The vibe was great inside the arena and out. Home turf, a safe small crowd, and just a great place to open your soul. GDTS were kind to us and I'm sure you'll agree that going to the same venue 2 or more nights in a row is a fine experience. I often wonder if those who liked the 20th more than the 21st were even at the same shows!!? The music just built over the two days, and that's saying something because there were some real peaks on the first night.

The band was recovering from the loss of Brent with the help of Hornsby, who adds so much to these shows. Jerry is reaching into each song for its musical peak. I think he started playing a new genre of music later in his life... ecstatic music. Same experience at the JGB Buffalo Memorial Aud show in '93. Every song is ecstatic with Jerry reaching the highest heights. The Palace at Auburn Hills '94 birthday shows also have some peak moments, such as the Row Jimmy - even with midi - and the Stella. This hasn't been talked about enough - how Garcia's playing in those years could be vital and uncompromising. I still get the chills listening to these shows.

It is clear that the Copps' shows from '90 were musically amazing, but still impressive that they could come back in '92 and hit some peaks. Although I agree with the Althea and Brown-Eyed women, my picks for those 2 nights would have been the Shakedown, Help>Slipknot, Terrapin and Black Peter. So Many Roads is also good.

Thanks again, David!

mpace's picture
Joined: Sep 25 2009
a response to lamagonzo

I went to see the captain, strangest I could find...

Actually I do not consider what I saw in '95 to be the Grateful Dead. Honestly I wish I never went because for a long time that experience depressed me. By '95 the scene (for the most part) was about drugs. It certainly wasn't about the quality of music. Unfortunately I still see a strong element of the zombie culture alive and well at the Furthur shows. I mean if people really loved the music like they say they do, why does the concert experience for some just have to be about how trashed you can get.
It took a while for me to get to this point of thinking, to really intellectualize the music- what I mean by that is to really listen and enjoy it in a responsible state. I believe a reason why it took so long is because of the ridiculous drug stigma that comes with the music. Why can't some people understand that it was the abuse of drugs that brought down the Grateful Dead. I wonder what early fans experienced.... Was there a more intellectual element to the shows? An audience that was really listening- I think so and sometimes I see it on the early DVDs. Can somebody from that era please comment? I would love to hear stories like that!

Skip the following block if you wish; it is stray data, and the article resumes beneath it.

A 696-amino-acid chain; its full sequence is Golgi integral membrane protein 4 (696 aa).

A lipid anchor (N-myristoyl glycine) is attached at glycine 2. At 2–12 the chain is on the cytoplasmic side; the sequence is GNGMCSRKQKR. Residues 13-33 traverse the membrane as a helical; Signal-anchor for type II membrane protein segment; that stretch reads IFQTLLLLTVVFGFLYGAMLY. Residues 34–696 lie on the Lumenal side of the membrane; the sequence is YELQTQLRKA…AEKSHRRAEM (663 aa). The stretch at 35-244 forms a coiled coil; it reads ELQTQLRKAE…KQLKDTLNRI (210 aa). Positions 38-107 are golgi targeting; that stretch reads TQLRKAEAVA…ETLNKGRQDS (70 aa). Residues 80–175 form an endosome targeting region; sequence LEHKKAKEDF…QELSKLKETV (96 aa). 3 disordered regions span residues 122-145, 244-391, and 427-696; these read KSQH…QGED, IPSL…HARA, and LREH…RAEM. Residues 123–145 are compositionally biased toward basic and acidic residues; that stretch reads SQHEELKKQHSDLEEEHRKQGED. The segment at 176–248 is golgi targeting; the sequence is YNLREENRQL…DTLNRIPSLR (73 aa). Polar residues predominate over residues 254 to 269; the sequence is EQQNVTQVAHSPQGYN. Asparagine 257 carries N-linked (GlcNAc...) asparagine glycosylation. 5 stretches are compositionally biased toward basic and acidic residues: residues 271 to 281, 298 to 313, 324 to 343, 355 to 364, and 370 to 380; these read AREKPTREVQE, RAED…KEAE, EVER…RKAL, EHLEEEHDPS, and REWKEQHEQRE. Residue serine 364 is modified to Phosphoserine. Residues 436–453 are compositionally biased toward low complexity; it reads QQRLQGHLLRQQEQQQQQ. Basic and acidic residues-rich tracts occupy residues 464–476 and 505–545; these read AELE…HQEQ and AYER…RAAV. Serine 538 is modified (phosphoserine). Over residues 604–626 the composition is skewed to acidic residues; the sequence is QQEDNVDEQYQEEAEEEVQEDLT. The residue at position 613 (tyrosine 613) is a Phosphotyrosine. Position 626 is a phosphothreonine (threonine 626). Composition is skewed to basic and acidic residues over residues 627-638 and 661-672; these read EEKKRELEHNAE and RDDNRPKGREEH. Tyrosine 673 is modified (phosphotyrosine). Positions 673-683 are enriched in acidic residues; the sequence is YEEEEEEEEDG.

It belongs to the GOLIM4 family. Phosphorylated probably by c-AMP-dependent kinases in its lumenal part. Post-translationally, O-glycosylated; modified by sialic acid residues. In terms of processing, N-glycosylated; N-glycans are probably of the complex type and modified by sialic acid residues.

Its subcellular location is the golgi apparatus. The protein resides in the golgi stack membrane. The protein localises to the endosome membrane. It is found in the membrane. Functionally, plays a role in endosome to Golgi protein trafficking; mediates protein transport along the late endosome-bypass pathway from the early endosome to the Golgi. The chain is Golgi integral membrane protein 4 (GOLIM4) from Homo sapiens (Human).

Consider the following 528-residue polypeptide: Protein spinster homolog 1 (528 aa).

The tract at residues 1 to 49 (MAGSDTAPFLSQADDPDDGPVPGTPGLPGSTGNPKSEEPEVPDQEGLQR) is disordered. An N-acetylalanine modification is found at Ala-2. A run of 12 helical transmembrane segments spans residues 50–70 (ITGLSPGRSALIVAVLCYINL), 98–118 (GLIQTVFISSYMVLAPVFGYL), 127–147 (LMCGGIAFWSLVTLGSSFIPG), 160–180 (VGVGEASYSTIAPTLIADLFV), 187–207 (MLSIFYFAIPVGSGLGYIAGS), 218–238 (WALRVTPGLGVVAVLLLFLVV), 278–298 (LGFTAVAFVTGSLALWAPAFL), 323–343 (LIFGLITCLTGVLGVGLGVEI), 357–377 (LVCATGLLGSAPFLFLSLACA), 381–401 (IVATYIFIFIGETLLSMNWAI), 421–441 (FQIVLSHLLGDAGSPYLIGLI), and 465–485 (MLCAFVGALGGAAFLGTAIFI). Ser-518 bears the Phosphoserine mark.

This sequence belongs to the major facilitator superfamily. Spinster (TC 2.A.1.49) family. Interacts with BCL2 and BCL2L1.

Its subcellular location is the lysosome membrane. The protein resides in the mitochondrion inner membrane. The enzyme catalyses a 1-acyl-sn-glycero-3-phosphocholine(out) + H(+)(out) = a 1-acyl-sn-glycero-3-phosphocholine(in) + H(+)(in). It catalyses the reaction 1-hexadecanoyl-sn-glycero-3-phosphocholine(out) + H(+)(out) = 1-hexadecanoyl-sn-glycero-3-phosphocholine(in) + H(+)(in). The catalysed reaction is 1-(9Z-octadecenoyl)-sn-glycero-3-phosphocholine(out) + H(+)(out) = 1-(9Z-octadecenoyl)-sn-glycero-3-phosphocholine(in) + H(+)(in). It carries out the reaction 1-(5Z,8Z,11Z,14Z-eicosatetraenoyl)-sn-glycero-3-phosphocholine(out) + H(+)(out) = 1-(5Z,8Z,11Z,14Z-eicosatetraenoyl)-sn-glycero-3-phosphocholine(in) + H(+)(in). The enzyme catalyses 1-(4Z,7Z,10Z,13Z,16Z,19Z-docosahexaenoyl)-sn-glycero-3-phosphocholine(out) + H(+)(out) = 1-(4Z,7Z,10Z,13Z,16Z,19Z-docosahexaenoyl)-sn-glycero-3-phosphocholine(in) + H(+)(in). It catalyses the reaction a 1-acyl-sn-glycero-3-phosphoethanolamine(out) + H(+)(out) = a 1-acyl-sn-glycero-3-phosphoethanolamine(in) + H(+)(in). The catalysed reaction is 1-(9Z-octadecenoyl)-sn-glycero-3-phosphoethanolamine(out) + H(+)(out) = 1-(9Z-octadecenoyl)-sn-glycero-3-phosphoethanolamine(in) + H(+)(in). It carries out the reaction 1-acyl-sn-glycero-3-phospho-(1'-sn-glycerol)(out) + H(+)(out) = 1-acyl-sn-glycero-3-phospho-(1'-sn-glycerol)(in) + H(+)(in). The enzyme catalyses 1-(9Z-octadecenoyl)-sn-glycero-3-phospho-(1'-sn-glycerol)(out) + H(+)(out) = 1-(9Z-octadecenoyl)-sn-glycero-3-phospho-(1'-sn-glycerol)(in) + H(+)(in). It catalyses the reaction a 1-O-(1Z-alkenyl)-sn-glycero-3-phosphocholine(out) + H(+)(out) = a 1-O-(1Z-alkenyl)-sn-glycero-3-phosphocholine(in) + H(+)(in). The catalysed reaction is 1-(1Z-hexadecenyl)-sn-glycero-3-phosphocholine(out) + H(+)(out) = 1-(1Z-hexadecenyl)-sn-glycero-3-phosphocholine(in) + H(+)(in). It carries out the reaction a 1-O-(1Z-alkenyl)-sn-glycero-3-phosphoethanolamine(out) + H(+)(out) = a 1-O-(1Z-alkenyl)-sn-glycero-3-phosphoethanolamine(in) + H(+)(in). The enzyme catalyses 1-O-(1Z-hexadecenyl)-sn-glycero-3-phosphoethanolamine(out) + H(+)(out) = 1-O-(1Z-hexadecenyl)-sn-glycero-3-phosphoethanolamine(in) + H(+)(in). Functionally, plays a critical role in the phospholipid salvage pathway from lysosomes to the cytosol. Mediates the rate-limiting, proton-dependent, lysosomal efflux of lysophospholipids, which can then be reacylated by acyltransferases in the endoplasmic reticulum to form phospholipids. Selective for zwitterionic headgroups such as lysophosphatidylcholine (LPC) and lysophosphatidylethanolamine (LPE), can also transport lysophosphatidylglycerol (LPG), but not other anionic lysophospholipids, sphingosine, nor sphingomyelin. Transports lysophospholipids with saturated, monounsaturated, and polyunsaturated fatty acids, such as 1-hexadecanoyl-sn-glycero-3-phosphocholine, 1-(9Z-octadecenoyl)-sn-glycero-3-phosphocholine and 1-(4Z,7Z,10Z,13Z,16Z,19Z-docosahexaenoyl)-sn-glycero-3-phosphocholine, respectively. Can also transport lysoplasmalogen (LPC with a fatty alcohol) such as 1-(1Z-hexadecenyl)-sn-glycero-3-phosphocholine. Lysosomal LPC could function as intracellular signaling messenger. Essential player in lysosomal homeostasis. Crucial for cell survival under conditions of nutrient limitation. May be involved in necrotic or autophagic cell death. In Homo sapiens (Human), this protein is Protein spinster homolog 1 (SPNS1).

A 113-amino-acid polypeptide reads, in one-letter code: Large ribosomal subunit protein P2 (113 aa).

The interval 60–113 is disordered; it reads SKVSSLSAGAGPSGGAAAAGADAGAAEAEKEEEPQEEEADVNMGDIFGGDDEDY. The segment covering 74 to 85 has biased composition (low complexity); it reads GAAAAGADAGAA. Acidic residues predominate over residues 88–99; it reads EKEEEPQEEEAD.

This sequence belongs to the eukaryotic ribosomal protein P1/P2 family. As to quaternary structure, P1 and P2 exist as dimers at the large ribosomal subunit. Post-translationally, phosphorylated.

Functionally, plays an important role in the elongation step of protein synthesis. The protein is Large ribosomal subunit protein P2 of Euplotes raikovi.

I listen to some prime '73 and I think many just don't have the patience or the appreciation anymore.... Regardless I poke fun with the band because I think towards the end they lost their musical integrity- I guess drug addiction will do that.
I say '83 because I have noticed in the music I have aquired from eras after that that the band simply couldn't reach that height (even though the height in '83 IMO does not come close to anything up to '74)... I will admit that being in my thirties I have not fully experienced the band live, expecially towards the decline- being spoiled with such great archived releases, all I can judge is from the cream of the crop archive releases from all eras (though much is yet to come I'm sure).
Anyway, it may not sound like it at times, but I truely love the music that the band created and maybe that's why I hold it to such a high standard. This is totally my opinion and to each his or her own indeed- I actually do believe it became a conspiracy of sorts to make money- why else would you let people waste like that? Thank you for the conversation, I'm always learning-

Joined: Oct 1 2007
this thread

To all who contributed to this thread, even those (perhaps particularly those!) who I disagree with, all have to say is:
Thank you, for a real good time!
Lets see what tomorrow may bring, and remember 40 years ago yesterday.....